Sir Alan Moses’s keynote address, McNae’s 23rd Edition book launch


Sir Alan Moses’s keynote address, Thursday 9th June, 2016

Thank you for asking me to welcome, indeed to sound the trumpet, for the birth of a brave and bonny new child…the new edition of McNae. Generally, I have to confess, congratulations for a new-born child after the production of 22 previous offspring might be met with a groan rather than a paean of praise…the authors, Mark Hanna (3 editions under his belt) and Mike Dodd (2 editions) have been at it again. But no, this is not a cause for gloom at such fecundity…far from it – it is a cause for praise and admiration…cheers for the 23rd, and its 22 ancestors, each one more essential than the last, back to the first edition by Leonard McNae in 1954, 62 years of learning and authority, and only 20 years ago he died, at 90.

Let me, if any explanation is needed, explain why. I accept that in this brave new world of regulated journalism…(forgive me, the heart does rather sink at that almost oxymoronic description of so vital a part of our life) occasionally, just occasionally one or two of your fellows may be a little guilty of exaggeration or hyperbole, the unique revelation which is not quite so unique and does not reveal quite so much…the exclusive that turns out to be ever so slightly worn out by previous repetition…and amongst the vocabulary of overblown epithet I suppose one ought to count the word ‘essential’. But I tell you, never was that word more apt than in this 23rd edition.  Essential Law for Journalists…and the reality, the truth, is that what the authors, with their midwife – the National Council for the Training of Journalists – and the OUP have achieved, is indeed essential. It is not possible to conceive of anyone who wants to be taken seriously as a journalist or as an editor, without McNae’s 23rd edition well-thumbed and inwardly digested in his or her knapsack.  If you leave it behind, if you ignore it, you do so not only at your own peril but at the peril of all those who fight for and believe in an untamed unruly and a free press.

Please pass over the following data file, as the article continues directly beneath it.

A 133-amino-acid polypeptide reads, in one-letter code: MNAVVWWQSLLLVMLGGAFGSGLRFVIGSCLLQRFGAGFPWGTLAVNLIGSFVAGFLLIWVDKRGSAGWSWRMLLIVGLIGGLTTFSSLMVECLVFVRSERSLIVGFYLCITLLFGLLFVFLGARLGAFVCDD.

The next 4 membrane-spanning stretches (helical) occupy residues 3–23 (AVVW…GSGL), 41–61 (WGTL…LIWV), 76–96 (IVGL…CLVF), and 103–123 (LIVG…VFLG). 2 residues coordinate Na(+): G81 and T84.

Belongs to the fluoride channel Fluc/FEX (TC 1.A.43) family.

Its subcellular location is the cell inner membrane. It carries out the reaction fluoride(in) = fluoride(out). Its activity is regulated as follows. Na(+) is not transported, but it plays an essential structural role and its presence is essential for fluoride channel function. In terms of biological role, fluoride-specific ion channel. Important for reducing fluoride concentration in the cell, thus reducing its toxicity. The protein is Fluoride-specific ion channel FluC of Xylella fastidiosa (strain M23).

You will, I hope, understand why I am so keen and confident that you will not march along, stamp about or even tiptoe delicately along a path hedged with legal restriction and regulation without carrying McNae with you. It is no burden at all, light in weight but so heavy in content. And that, for the lawyer that once I was, is truly remarkable. You will understand, I hope, that now that I have been with IPSO for two years, a little nostalgia…when I think of legal textbooks, of chest-crushing tomes, I don’t think of anything as slim and as navigable as this McNae…3,084 pages of Blackstone’s Criminal Law, over 800 pages in the new Tughendat Law of Privacy…that’s what you might  call a book of law….not so, what rubbish…the marvel of this book is that it has what you need, in chapters and sections that are clear and to the point…and short.

I cannot over-emphasise the importance and the difficulty of producing so much essential information within so brief a compass. Brevity is the hallmark of the distinction of this book. Do I need authority for so obvious a proposition? Probably not. But I have it…Hanna and Dodd must have had Hemingway very much in mind….as Stig Abell will remind you, Hemingway was pretty hot on brevity in his interview with the Paris Review of Books: